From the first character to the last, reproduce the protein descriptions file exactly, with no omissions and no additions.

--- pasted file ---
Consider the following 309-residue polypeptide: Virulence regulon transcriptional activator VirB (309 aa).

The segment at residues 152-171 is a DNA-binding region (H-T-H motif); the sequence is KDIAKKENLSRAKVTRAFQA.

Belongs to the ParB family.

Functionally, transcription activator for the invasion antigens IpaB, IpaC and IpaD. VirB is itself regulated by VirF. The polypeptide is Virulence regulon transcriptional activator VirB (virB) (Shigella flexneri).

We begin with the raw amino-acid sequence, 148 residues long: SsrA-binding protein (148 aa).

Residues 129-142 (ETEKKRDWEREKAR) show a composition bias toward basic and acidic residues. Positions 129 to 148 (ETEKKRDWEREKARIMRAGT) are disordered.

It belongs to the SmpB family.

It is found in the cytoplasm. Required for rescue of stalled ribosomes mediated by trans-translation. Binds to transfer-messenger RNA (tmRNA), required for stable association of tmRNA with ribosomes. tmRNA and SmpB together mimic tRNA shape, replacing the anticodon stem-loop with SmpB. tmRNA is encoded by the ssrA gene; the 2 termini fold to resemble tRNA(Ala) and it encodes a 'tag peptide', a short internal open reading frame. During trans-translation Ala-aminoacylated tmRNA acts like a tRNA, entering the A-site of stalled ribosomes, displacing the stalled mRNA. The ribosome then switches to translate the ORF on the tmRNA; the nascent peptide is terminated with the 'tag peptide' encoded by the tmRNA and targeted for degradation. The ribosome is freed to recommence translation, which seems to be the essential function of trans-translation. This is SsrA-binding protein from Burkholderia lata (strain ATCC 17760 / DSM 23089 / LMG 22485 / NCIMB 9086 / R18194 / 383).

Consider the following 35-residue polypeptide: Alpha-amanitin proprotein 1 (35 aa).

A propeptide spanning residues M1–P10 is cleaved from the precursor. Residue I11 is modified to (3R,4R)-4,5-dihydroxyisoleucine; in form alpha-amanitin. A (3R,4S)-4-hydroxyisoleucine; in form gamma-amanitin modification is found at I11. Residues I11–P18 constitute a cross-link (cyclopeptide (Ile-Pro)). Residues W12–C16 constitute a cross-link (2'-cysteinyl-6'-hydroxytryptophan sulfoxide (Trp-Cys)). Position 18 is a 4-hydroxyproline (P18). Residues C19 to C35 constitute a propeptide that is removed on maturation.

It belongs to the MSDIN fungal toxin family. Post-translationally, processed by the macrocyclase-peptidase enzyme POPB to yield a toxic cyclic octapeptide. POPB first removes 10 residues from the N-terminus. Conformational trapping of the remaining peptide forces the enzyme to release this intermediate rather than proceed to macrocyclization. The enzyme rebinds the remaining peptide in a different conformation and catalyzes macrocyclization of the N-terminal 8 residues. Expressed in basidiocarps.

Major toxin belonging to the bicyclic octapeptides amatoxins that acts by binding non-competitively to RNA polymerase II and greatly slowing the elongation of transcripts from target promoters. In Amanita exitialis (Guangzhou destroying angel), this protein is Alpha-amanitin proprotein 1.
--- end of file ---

Consider the following 309-residue polypeptide: Virulence regulon transcriptional activator VirB (309 aa).

The segment at residues 152-171 is a DNA-binding region (H-T-H motif); the sequence is KDIAKKENLSRAKVTRAFQA.

Belongs to the ParB family.

Functionally, transcription activator for the invasion antigens IpaB, IpaC and IpaD. VirB is itself regulated by VirF. The polypeptide is Virulence regulon transcriptional activator VirB (virB) (Shigella flexneri).

We begin with the raw amino-acid sequence, 148 residues long: SsrA-binding protein (148 aa).

Residues 129-142 (ETEKKRDWEREKAR) show a composition bias toward basic and acidic residues. Positions 129 to 148 (ETEKKRDWEREKARIMRAGT) are disordered.

It belongs to the SmpB family.

It is found in the cytoplasm. Required for rescue of stalled ribosomes mediated by trans-translation. Binds to transfer-messenger RNA (tmRNA), required for stable association of tmRNA with ribosomes. tmRNA and SmpB together mimic tRNA shape, replacing the anticodon stem-loop with SmpB. tmRNA is encoded by the ssrA gene; the 2 termini fold to resemble tRNA(Ala) and it encodes a 'tag peptide', a short internal open reading frame. During trans-translation Ala-aminoacylated tmRNA acts like a tRNA, entering the A-site of stalled ribosomes, displacing the stalled mRNA. The ribosome then switches to translate the ORF on the tmRNA; the nascent peptide is terminated with the 'tag peptide' encoded by the tmRNA and targeted for degradation. The ribosome is freed to recommence translation, which seems to be the essential function of trans-translation. This is SsrA-binding protein from Burkholderia lata (strain ATCC 17760 / DSM 23089 / LMG 22485 / NCIMB 9086 / R18194 / 383).

Consider the following 35-residue polypeptide: Alpha-amanitin proprotein 1 (35 aa).

A propeptide spanning residues M1–P10 is cleaved from the precursor. Residue I11 is modified to (3R,4R)-4,5-dihydroxyisoleucine; in form alpha-amanitin. A (3R,4S)-4-hydroxyisoleucine; in form gamma-amanitin modification is found at I11. Residues I11–P18 constitute a cross-link (cyclopeptide (Ile-Pro)). Residues W12–C16 constitute a cross-link (2'-cysteinyl-6'-hydroxytryptophan sulfoxide (Trp-Cys)). Position 18 is a 4-hydroxyproline (P18). Residues C19 to C35 constitute a propeptide that is removed on maturation.

It belongs to the MSDIN fungal toxin family. Post-translationally, processed by the macrocyclase-peptidase enzyme POPB to yield a toxic cyclic octapeptide. POPB first removes 10 residues from the N-terminus. Conformational trapping of the remaining peptide forces the enzyme to release this intermediate rather than proceed to macrocyclization. The enzyme rebinds the remaining peptide in a different conformation and catalyzes macrocyclization of the N-terminal 8 residues. Expressed in basidiocarps.

Major toxin belonging to the bicyclic octapeptides amatoxins that acts by binding non-competitively to RNA polymerase II and greatly slowing the elongation of transcripts from target promoters. In Amanita exitialis (Guangzhou destroying angel), this protein is Alpha-amanitin proprotein 1.